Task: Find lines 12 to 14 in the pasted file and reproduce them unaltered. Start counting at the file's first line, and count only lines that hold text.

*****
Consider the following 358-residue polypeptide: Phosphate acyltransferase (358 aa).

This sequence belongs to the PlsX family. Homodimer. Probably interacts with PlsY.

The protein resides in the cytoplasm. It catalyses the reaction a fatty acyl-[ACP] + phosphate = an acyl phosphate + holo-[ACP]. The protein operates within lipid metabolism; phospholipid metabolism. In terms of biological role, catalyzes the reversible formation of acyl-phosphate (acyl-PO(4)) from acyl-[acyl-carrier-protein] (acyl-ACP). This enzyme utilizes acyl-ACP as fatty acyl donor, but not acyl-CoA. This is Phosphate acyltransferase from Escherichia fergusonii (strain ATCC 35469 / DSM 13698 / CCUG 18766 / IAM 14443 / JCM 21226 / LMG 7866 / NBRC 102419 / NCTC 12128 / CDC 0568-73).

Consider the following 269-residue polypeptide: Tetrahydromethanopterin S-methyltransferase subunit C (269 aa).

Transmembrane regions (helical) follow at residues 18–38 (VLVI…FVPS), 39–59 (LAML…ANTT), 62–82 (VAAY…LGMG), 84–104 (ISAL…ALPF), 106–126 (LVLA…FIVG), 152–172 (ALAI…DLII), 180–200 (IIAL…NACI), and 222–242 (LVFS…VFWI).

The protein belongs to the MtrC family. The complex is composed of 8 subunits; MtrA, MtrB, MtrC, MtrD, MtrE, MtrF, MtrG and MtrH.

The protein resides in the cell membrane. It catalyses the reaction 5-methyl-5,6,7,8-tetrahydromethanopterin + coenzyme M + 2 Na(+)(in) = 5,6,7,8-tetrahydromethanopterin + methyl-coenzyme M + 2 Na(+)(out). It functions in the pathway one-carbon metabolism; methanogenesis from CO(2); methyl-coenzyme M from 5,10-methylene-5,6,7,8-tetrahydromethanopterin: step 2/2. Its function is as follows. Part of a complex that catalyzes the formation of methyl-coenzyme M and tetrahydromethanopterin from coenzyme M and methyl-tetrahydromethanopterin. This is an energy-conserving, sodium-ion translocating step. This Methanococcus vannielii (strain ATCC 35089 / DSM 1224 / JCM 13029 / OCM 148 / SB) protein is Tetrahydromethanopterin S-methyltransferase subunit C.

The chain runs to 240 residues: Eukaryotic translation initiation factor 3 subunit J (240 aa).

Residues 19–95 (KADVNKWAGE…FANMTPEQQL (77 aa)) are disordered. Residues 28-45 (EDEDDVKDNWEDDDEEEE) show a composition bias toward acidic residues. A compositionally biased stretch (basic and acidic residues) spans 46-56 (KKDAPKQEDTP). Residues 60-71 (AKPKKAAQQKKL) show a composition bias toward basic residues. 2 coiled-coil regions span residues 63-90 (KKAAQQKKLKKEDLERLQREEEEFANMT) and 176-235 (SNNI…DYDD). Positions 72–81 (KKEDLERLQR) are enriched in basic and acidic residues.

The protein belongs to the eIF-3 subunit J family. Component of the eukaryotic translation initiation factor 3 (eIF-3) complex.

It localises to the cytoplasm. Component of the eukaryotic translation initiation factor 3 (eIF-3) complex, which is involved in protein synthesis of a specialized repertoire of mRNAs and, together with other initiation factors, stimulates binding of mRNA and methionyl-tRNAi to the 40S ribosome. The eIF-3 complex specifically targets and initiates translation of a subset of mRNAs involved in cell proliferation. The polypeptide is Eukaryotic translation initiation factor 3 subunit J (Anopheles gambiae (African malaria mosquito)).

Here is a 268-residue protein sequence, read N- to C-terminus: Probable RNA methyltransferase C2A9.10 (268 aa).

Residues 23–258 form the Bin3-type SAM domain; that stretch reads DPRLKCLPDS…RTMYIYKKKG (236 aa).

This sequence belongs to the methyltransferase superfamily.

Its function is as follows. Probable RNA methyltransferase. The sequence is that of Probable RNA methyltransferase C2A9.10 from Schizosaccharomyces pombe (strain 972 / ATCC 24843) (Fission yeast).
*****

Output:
Here is a 268-residue protein sequence, read N- to C-terminus: Probable RNA methyltransferase C2A9.10 (268 aa).

Residues 23–258 form the Bin3-type SAM domain; that stretch reads DPRLKCLPDS…RTMYIYKKKG (236 aa).

This sequence belongs to the methyltransferase superfamily.